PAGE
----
We Sell Sandals, Not Shoes

When responding to inquiries–or making pitches–to prospective new clients, I am invariably asked to talk about my relevant consumer insights research experience.  Understanding that clients want to hear about studies that are close to their own category of business, I try to speak about past projects that the client might possibly find a thread of connection to.  For example, for a manufacturer of wireless home speakers, I would talk about previous research I’ve conducted on other wireless home products, such as tablets, if I hadn’t done one on the same exact topic. 

Many clients appreciate these “close, but not exact” examples of previous work.  These clients realize that no two research projects are the same and that they aren’t really asking for us to replicate what we have done in a past study. I would like to think that they understand that what makes us good at research is not our current knowledge of their product, or even their target customer, but our ability to discover and learn about their products and customers.

Sometimes I believe it’s important to have a certain degree of expertise in a domain in order to be able to conduct a meaningful interview. When interviewing a scientist or a doctor, it can be helpful to speak enough of their technical language to engage them in a way that will elicit the information I am looking for.  However, there are other times when it’s even more productive to be seen as a “novice” or an “outsider.” When we are not seen as an expert, we can ask very simple questions without a risk of looking foolish or naive.  It also allows the person we are interviewing to explain their point of view in way that is very clear.  When we don’t understand we can ask for more explanation. This is the art of being a good ethnographer.  It is though this dialogue that we build a bridge of understanding.

While some clients are open to research as a process of discovery and learning, I have found that others have a fixed idea of who will be most qualified to conduct research on their products or services. They believe that the particularity of their product requires a researcher with the same background. Here’s a story I often tell to illustrate this predicament: I’m on a first call with a person from a sandal company and they ask me to tell them about previous studies we’ve conducted. I mention that I have conducted 4 studies on shoes, 2 for a major retailer and 2 for a shoe manufacturer.  The client is not impressed.  They say to me, “Well, sandals are not shoes.  We make footwear with open toes. You don’t understand us!  Thank you for your interest, but we are going to look elsewhere.” This story is made up, but the sentiment it expresses is not. Over 17 years, I have had many calls that have gone just like this.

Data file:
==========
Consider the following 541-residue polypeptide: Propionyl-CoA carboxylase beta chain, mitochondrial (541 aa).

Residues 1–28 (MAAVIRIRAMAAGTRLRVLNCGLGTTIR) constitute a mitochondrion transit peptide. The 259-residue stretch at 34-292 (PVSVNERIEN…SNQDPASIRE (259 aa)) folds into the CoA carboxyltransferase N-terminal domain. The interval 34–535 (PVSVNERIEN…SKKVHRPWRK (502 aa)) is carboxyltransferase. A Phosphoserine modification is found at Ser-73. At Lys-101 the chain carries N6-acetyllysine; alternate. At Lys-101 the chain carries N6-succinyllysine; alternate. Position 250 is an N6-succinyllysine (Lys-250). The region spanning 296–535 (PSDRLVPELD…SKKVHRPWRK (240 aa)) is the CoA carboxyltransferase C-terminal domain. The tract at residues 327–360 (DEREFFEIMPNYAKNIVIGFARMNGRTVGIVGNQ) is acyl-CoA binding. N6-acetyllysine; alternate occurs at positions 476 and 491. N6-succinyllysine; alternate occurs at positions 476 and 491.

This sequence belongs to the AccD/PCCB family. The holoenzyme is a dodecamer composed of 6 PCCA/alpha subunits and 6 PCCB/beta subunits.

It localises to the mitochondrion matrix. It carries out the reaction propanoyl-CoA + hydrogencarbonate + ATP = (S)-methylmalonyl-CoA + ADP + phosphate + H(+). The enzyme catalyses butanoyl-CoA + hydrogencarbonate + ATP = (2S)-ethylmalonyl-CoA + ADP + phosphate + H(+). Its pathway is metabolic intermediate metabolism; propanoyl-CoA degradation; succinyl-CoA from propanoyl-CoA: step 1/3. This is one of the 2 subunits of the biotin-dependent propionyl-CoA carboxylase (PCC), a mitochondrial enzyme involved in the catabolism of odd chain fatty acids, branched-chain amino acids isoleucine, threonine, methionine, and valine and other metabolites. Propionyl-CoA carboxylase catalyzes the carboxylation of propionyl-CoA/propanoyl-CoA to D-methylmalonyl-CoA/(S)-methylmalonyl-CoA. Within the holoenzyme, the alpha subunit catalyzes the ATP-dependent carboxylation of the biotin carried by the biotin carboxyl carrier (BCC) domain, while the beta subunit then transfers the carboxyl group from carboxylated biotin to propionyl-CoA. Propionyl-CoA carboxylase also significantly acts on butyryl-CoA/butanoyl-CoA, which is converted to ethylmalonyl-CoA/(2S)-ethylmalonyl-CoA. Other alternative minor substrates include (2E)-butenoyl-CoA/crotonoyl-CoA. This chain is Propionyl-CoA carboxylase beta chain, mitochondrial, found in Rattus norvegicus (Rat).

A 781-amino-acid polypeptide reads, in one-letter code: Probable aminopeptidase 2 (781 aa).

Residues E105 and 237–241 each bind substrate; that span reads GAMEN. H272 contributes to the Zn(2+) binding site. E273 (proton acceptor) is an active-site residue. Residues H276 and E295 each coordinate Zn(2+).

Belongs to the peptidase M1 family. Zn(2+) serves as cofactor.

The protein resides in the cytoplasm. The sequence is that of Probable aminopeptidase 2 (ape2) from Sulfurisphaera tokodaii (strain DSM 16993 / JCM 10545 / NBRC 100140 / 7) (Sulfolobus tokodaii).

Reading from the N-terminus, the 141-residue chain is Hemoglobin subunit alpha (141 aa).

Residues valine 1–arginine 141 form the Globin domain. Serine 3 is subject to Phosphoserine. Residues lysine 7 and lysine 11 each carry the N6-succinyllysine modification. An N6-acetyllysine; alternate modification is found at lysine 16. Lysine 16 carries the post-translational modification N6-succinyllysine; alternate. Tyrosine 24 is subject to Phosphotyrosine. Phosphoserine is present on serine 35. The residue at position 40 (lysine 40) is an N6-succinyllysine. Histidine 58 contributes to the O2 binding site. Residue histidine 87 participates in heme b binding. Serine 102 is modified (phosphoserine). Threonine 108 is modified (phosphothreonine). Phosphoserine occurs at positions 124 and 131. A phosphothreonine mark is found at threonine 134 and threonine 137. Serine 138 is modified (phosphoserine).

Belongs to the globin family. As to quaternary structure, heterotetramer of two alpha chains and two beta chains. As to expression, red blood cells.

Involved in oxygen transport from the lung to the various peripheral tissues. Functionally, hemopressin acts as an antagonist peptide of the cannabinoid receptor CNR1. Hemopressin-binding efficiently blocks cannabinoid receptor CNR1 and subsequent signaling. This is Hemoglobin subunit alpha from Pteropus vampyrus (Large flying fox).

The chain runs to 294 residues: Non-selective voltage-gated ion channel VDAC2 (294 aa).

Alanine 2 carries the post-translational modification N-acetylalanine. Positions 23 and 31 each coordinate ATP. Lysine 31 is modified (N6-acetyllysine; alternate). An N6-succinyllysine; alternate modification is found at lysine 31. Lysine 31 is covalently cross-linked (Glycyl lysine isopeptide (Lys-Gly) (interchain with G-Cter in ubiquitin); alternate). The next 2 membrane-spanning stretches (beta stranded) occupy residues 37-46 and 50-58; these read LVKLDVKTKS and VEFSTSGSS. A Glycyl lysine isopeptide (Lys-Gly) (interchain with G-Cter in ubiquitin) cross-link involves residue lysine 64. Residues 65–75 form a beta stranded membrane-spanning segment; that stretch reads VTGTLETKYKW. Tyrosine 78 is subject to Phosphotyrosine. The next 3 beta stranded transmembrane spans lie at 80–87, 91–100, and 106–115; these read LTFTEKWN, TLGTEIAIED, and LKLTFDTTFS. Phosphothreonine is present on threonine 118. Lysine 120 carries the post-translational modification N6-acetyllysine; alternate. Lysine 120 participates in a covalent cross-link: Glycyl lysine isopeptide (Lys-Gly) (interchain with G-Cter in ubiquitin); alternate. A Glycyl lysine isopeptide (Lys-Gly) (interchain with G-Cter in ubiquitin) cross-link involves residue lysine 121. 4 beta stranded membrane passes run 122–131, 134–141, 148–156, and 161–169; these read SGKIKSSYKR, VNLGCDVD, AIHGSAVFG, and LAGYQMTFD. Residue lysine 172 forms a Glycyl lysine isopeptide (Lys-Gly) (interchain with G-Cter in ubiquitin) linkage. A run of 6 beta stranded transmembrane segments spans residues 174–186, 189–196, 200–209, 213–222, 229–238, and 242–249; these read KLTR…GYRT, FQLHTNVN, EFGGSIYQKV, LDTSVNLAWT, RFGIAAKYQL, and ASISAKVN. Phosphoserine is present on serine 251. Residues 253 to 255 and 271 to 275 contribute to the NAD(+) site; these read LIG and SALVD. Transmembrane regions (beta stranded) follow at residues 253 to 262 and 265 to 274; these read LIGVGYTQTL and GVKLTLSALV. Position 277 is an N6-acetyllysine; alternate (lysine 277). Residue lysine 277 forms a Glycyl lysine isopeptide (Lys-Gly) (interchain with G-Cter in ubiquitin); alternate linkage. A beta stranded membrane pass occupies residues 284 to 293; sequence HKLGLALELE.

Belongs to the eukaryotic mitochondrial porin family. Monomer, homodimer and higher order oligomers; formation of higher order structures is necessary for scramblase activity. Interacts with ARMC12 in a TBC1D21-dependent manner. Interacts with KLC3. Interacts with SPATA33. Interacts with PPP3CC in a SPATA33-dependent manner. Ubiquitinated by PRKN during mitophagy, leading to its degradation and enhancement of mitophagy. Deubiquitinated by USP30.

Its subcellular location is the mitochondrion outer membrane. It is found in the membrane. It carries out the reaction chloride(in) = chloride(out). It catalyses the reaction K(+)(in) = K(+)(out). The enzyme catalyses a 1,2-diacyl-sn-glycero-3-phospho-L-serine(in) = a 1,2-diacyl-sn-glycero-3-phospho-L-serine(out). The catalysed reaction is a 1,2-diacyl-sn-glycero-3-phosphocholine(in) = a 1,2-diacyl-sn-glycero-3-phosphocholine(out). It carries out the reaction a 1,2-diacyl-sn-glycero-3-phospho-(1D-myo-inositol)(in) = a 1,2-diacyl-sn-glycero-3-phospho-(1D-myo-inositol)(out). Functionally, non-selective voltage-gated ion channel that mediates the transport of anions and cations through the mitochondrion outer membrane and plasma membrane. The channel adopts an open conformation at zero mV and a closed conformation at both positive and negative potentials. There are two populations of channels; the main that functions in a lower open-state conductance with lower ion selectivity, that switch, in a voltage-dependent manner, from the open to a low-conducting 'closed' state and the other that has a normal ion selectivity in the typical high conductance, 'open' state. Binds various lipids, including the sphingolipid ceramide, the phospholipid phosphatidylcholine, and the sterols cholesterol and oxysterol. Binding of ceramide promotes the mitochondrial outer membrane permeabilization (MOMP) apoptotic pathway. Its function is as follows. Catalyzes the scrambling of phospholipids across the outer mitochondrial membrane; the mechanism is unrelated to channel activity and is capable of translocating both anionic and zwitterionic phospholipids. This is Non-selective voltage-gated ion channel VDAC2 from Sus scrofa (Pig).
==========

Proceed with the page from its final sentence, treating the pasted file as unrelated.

Being laser focused on one’s products and customers has its strengths in certain contexts. But being overly narrow comes with its costs when it comes to consumer insights research.  Everybody talks about “getting out of the box” but most market research cultures do not encourage this exploration and risk taking.  It’s not only that sandals really are shoes (and share a lot in common with them).  The sandal makers are missing a lot if they don’t understand the consumers of shoes.  The same people often wear both sandals and shoes.  The sandal makers also have a lot to learn from other things that people wear like purses and smartwatches. And, even unrelated categories might provide fresh ideas.  Ultimately, it’s the people who use these products and the way they interact with them that are the source of learning, inspiration, and innovation.